At home. In front of my computer. Nowhere near Madison, Wisconsin.
It's hard to believe it's been an entire year since I felt the whirlwind, since I was checking the weather report every hour, since I layed out all my gear and food and socks and tubes and stuff on a hotel bed and stared at a series of 4 bags and went, "What am I doing here? Do I really deserve to be here?"
But I did somehow. I earned the right to enter the water that morning, and as I blew a kiss to Wil and said a nervous "good luck!" to TriThomps and then, about 17 seconds later when I heard Mike Reilly say, "ONE MINUTE! WHO WANTS TO BE AN IRONMAN TODAY?" I spontaneously thought, "Oh sh*t" and peed in my wetsuit.
And then the cannon went off.
And I didn't have time to think about the doubt anymore. I just had to go.
Now, 36 weeks pregnant, I feel an entire new kind of scared. Every Saturday I wake up, I think, "Is this the last Saturday I have to sleep in a bit?" I wonder if all this baby gear will get easier to figure out, as I still can't figure out how to fold up the damn travel system stroller. And why is it called a "travel system?" I mean, seriously. It's a baby. Does it really need a "system?"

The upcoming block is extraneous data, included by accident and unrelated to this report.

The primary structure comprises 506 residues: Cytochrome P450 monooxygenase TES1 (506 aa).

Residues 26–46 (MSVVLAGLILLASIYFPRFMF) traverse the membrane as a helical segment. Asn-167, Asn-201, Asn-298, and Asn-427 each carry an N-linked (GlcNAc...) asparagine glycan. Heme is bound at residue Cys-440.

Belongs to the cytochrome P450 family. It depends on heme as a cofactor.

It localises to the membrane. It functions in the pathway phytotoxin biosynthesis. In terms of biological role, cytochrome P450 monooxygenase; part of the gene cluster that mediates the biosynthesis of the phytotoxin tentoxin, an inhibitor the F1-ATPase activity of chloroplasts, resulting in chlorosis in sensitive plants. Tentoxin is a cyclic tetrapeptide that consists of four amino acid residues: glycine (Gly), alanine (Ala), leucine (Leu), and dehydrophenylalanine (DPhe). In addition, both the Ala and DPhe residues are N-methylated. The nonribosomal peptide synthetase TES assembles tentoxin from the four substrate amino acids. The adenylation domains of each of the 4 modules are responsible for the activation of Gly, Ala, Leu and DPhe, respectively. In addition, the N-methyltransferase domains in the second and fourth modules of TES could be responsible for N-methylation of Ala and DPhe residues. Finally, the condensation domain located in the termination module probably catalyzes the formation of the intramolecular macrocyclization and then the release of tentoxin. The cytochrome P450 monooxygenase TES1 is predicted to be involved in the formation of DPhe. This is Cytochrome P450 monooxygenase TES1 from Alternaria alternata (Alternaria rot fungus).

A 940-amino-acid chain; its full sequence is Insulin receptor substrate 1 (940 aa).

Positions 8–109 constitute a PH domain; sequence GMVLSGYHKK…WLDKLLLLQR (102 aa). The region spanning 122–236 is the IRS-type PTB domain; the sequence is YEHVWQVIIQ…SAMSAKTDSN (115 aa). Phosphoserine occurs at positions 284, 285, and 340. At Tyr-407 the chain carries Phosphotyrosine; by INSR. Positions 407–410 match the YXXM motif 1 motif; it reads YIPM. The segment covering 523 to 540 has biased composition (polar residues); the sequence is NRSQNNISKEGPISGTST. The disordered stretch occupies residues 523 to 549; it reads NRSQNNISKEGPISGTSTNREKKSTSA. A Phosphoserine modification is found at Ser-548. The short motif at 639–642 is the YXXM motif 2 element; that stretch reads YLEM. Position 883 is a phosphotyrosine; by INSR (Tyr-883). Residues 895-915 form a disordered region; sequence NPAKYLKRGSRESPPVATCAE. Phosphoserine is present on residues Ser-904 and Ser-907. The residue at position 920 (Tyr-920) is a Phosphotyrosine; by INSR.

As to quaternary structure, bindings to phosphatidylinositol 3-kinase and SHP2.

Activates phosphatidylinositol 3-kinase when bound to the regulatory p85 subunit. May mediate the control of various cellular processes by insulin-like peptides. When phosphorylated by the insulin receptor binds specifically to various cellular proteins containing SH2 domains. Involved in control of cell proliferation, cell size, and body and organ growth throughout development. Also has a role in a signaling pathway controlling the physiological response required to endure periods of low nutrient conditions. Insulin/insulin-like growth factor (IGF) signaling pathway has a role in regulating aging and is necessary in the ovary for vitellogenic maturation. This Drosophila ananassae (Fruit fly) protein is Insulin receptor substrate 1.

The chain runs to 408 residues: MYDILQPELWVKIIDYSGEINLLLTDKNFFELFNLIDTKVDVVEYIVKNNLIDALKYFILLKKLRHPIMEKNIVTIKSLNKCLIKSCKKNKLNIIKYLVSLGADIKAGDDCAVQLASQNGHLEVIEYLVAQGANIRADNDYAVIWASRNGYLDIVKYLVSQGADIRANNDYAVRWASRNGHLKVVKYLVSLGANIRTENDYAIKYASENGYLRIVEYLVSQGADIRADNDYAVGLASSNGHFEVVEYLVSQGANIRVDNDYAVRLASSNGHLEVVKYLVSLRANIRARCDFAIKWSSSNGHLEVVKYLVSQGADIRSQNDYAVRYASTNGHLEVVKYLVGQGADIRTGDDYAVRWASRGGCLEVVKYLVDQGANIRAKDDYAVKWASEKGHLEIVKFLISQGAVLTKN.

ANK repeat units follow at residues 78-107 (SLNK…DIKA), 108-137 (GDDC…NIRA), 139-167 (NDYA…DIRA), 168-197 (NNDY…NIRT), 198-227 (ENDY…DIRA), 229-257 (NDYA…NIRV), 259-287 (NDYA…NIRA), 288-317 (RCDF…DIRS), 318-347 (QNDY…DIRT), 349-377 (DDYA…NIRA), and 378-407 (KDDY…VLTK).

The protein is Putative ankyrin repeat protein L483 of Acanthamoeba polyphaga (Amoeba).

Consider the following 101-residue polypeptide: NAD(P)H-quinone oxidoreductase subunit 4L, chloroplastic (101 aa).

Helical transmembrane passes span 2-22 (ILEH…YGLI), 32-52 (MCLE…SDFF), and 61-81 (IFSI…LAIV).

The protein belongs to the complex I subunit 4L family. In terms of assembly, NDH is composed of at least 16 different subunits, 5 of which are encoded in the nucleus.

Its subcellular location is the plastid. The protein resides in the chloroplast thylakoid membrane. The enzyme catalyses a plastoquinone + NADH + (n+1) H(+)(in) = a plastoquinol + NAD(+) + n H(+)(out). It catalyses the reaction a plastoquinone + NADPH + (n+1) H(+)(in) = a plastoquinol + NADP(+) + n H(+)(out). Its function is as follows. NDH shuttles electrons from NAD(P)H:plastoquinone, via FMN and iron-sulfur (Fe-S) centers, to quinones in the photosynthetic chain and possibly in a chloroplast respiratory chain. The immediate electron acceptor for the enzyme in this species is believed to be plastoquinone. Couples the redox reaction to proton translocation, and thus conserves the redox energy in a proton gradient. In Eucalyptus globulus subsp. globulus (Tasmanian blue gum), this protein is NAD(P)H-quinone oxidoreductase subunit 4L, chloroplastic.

I feel this little being tossing and turning around in my stomach and watch it roll. I still wonder if I'm cut out for this or if I really deserve this. If I'm really ready for this. If I can still do this and be me.
Pretty soon my proverbial cannon's gonna go off, I guess. And as much as I can't wait for it to get here...as much as I've thought and researched and mulled it over for nine months now...I still have some doubt. But once that moment's here, I'm not going to have time to worry or doubt anymore.
I just need to go.
I pray for my friends tomorrow that they trust themselves and go. They're ready. It's time. So to everyone who's toeing the line in Madison tomorrow at 0700, and especially to my friends that made my IronDay the amazing day it was last year: Bubba, Greyhound, Wil, TriShannon, Tac Boy, Walchka, Pharmie, Stu, and Steve...I'll leave you with the quote that I read before I left my hotel room at 4am:
"It is not the critic who counts: not the man who points out how the strong man stumbles or where the doer of deeds could have done better. The credit belongs to the man who is actually in the arena, whose face is marred by dust and sweat and blood, who strives valiantly, who errs and comes up short again and again, because there is no effort without error or shortcoming, but who knows the great enthusiasms, the great devotions, who spends himself for a worthy cause; who, at the best, knows, in the end, the triumph of high achievement, and who, at the worst, if he fails, at least he fails while daring greatly, so that his place shall never be with those cold and timid souls who knew neither victory nor defeat." --T. Roosevelt, 1910
Go get 'em, guys.